If you or your child has attention deficit hyperactivity disorder (ADHD), you’ll want to use every possible tool at your disposal for easing symptoms.
Useful tools for ADHD include behavioral changes, medication, support from teachers, and parent education. Scientists are studying whether vitamins and natural supplements can help improve mental focus for ADHD patients.
A study of 117 children in England found that treatment with omega-3 and omega-6 supplements led to fewer ADHD symptoms. Essential fatty acids helped the students to focus better on reading and spelling and to behave better in the classroom.
Millichap and Yee note that not all the research papers they reviewed showed clear benefits. Nonetheless, they recommend omega-3 and -6 supplements in addition to medication.
Millichap and Yee tested their Chicago patients to find out if low iron played a role in ADHD symptoms. However, they didn’t see significant differences in the severity of ADHD symptoms in patients with iron deficiency.
Their review of literature on zinc revealed that low zinc levels in the United States were linked with inattention. They did not find links with hyperactivity or impulsive behavior.
Low zinc levels are endemic in the Middle East. This may be a factor for children with ADHD who are from Turkey or Iran. Millichap and Yee recommend zinc supplements for treating Middle Eastern children when needed.
Scientists at Bastyr University outside Seattle studied whether St. John’s wort could help children with ADHD. The National Center for Complementary and Alternative Medicine (NCCAM) funded the study.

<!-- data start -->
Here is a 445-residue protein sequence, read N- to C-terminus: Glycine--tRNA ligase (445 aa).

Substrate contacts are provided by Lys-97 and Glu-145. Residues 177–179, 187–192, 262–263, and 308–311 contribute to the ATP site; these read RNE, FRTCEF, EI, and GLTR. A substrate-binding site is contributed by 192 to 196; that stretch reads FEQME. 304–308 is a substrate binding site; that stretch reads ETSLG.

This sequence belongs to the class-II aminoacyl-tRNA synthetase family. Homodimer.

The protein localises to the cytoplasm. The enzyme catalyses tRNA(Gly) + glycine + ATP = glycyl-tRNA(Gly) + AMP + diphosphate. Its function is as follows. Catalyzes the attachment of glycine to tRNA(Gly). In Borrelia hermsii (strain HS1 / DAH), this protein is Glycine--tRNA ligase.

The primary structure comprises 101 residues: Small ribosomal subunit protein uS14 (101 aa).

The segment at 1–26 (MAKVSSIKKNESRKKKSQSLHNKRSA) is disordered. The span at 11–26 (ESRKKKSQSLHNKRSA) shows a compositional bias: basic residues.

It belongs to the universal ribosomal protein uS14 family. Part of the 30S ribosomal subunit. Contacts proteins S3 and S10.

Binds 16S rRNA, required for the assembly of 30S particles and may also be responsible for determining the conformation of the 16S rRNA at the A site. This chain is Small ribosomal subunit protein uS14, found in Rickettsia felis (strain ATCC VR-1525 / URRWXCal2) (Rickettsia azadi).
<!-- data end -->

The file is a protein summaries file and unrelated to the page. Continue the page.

Scientists gave either St. John’s wort or a placebo to a volunteer group of 54 children. Symptoms improved in both groups of children. The researchers concluded that St. John’s wort had no apparent impact on inattentiveness and hyperactivity beyond that of a placebo.
Researchers at the University of Melbourne’s Department of Psychiatry took a similar look at medical literature. They zeroed in on herbal and nutritional products designed for patients with attention deficits.
Zinc, iron, French maritime bark (Pinus marinus), and Ningdong (a Chinese herbal formula) showed the strongest evidence for effectiveness.
Promising candidates for future research include the Western Pacific drink kava, as well as the Indian traditional medicine brahmi.
The “Western” or unhealthy diet may not be directly responsible for ADHD. However, it may reflect a family that is functioning poorly. Poor family function may lead the hyperactive child to crave snack foods rich in fat.
Alternately, it may reflect impulsiveness toward quick snacks when hungry, say Raine researchers. Instead, a healthy diet with fresh fruits and vegetables, whole grains, and fish may provide needed omega-3s, folate, and fiber.
Talk with your doctor about your diet and if supplements or vitamins may be useful for you.